Although Turbo Kid is pleasing for the most part, the flick has far too many flat spots, with little happening for large chunks at a time. Fortunately these low points are quickly forgotten once the picture’s B-grade, over-the-top practical effects kick into action. Given its teen-oriented narrative, the extreme violence in Turbo Kid works wonders when juxtaposed against its kid-friendly backdrop, particularly when the decapitations, disembowelment and gooey action clicks over to high gear at around the midway mark. Playing like an overly gory tongue-in-cheek Saturday morning cartoon, Turbo Kid features some of the most innovative deaths in recent memory, with a scene involving a modified bicycle contraption that yanks a guy’s intestines out, being just the tip of the iceberg in this blood soaked joyride; gore hounds will surly delight in what’s on offer here. Alas, while the SFX are terrific, the overall action is a little patchy and comes off as second rate as it’s lacking the energy that’s needed to elevate itself above other throwback pictures, with first time directors Anouk Whissell, François Simard and Yoann-Karl Whissell failing to capture the liveliness and vigor that a more seasoned filmmaker may have encapsulated. Jean-Philippe Bernier’s cinematography doesn’t help proceedings either as he opts for a modern, clean look opposed to VHS grain used by similar titles. Nonetheless, one can be somewhat forgiving, as it’s extremely easy to get behind a film about a kid who gets to live out his childhood dream while saving lives in the process.
The acting is pretty silly too with the enthusiastic cast breathing life into their one-dimensional roles. Munro Chambers, Degrassi: The Next Generation (2001), does a solid job as our protagonist, who’s known only as ‘The Kid,’ exhibiting traits that make his young wide-eyed romance believable whilst convincingly bringing the red-suited Turbo Kid to life. His perky, pink-haired crush, Apple, however doesn’t fare quite as well. Despite the fact that Laurence Lebeouf, The Little Queen (2014), does a credible job with her character, the jumpsuit wearing Apple is considerably annoying when we first meet her and it appears as though she’ll quickly out stay her welcome; but thankfully, Lebeouf rises above the material she’s given and brings a likability and playfulness to the spirited heroine. Parodying some of his most iconic roles, Michael Ironside, Total Recall (1990), chews up the scenery as the tacky villain, Zeus, while Edwin Wright, Slow West (2015), does an admirable job as Zeus’ voiceless, buzzsaw-handed sidekick, Skeletron. Finally, Aussie viewers might recognize New Zealand actor Aaron Jeffery, who played Alex Ryan in television’s McLeod’s Daughters (2001), clearly having a blast as the foul-mouthed champion, Frederic.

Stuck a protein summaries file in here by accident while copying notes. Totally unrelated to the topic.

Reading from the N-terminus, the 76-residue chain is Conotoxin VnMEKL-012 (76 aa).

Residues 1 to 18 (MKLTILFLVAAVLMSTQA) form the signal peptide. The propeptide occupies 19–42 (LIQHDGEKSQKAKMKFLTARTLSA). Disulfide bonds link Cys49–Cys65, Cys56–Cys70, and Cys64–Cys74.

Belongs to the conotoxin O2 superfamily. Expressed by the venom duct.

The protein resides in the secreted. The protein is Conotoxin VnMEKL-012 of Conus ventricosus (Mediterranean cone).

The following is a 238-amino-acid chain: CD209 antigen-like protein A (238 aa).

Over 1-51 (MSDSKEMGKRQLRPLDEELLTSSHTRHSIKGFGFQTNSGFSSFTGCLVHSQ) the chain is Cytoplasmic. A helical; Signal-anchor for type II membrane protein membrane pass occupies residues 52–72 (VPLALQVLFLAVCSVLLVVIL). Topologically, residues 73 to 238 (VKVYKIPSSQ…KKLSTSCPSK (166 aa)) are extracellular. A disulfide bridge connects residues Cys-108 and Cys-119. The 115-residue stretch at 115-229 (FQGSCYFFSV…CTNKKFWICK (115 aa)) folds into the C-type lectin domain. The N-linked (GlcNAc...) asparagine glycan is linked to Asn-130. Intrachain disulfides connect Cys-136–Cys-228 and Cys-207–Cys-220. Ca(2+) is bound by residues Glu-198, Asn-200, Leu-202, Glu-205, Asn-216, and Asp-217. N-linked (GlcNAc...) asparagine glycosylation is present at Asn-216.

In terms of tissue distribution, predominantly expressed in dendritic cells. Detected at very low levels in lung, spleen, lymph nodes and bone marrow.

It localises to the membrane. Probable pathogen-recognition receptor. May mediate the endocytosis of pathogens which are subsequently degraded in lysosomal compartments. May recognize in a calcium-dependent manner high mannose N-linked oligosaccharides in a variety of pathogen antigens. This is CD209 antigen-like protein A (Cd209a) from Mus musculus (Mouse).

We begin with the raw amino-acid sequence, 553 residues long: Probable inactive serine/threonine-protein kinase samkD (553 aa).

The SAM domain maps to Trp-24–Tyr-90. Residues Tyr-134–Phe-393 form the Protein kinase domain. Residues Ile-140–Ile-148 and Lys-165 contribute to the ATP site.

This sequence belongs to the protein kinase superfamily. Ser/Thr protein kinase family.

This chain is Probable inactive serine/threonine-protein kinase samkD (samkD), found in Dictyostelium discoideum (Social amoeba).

A love letter to low rent 80’s schlock, sci-fi action films and splatter cinema, the New Zealand/Canada co-production Turbo Kid is a moderately amusing ride that’s unfortunately weighed down by some weak direction, a handful of dull moments and several jokes that fail to hit their mark. Moreover, running for a hefty 93 minutes, this feature doesn’t really rise above or beyond its original 5 minute short, which ultimately begs the question, was this venture really necessary? Whatever the answer, Turbo Kid certainly makes for some juvenile, after dark glee.
3 / 5 – Good
Reviewed by Mr. Movie
Turbo Kid is released through Epic Pictures Group